Raising a Gamer

Retro on the Go!

Traveling as a kid I can remember how miserable long family car trips could be. My mom tried to make it as bearable as possible, but there is only so much that you can do when stuck in the car for hours on end. My Game Boy became my best friend on those long car rides. I remember my first play-through of Pokémon (Blue is best) came on a trip down to Florida from Maryland. My Game Boy Pocket and a bag of AAA batteries kept both me and my mom from going insane on those long rides.

This past weekend, my Grandfather’s 90th birthday celebration was was held in the middle of nowhere Appalachia at a cabin they had rented for the weekend. (Deep in the Smoky Mountains, where cell phone towers dare not tread…) In order to attend his birthday weekend, we had to pack up the car and chug along for ten or so hours (no cruise control by the way). Rather than go the traditional route by giving my daughter, Mae, a tablet to keep her occupied, I stuck a Game Boy in her hands loaded with a few games and set out on our trip.


These headphones were way larger in person..like hilariously large.

The games I have on the Game Boy for Mae are Tasmanian Devil: Munching Madness and Yogi Bear’s Gold Rush. We also have Pokémon Blue which I played while my wife was driving. The drive was long but being able to entertain our four year old made for a much smoother trip. With the dimly lit screen, I can easily see why so many 3rd party peripherals were created to make the Game Boy more user-friendly. The Game Boy experience was pretty great as long as we had direct sunlight, as soon as the clouds set in the screen became harder to see and required special angling in order to use. I will be on the look out for a Light Boy, some extra light and magnification would be very beneficial in getting a rambunctious four year old to sit down and try out a few games.

Tasmanian Devil: Munching Madness is a top down platformer that allows you to control, you guessed it, the Tasmanian Devil. As one might expect, the game is fast paced and sort of all over the place, but it sure has a catchy soundtrack. Taz was able to keep Mae occupied in between those long stretches between pit stops. We have these big obnoxious headphones which kept the 8-bit tunes pumping and provided a constant source of laughter for my wife and I considering they are roughly the same size as Mae’s head.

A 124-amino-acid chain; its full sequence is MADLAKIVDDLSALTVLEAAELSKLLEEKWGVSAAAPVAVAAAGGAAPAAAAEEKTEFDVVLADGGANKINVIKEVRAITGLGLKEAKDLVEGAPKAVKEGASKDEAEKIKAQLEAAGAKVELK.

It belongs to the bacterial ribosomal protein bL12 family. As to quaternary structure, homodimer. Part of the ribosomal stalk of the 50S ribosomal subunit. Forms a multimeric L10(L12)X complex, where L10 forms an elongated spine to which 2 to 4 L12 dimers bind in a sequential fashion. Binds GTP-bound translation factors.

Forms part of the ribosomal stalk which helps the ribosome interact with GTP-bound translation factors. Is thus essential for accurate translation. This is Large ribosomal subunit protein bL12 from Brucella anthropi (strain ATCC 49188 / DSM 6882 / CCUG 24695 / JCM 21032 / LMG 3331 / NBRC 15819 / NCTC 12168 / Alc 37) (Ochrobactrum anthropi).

Something I wanted to mention about the music in this game, It’s just great. the music from the first stage is so catchy that I actually went searching for a way to download it onto my iPod.

I could only find the GBC version of the song which is basically the same.

Our final destination was a log cabin tucked away in the mountains so I thought it might be a good idea to bring along something that would get Mae thinking about the great outdoors, you know..for education and such. Well that was a bust, but I did find Yogi Bear’s Gold Rush…which is about bears…bears live in the mountains, so I guess I was on the right track?

Yogi Bear is a pretty basic platformer that plays a little like a Super Mario clone. You run through the forests and caves collecting picnic baskets and jumping on mushrooms. Although she didn’t make very much progress, she still enjoyed the game and played it for a while on the car ride and while waiting for everyone to wake up on Saturday morning. She told me that she actually preferred making Yogi Bear stand still because he starts dancing if you leave him alone for a while.


She woke up early and immediately grabbed the Game Boy.

Overall, the Game Boy is a great way to introduce your little one to retro gaming while still allowing you to keep your sanity on the trip. The Game Boy was also helpful in keeping her occupied during those lulls between family events. I think it is funny that  20+ years ago I was using my Game Boy in the same way that Mae is using hers now… to avoid uncomfortable interactions with distant relatives. A few accessories and this bad boy will be able to provide enjoyment for our whole family for a long time to come.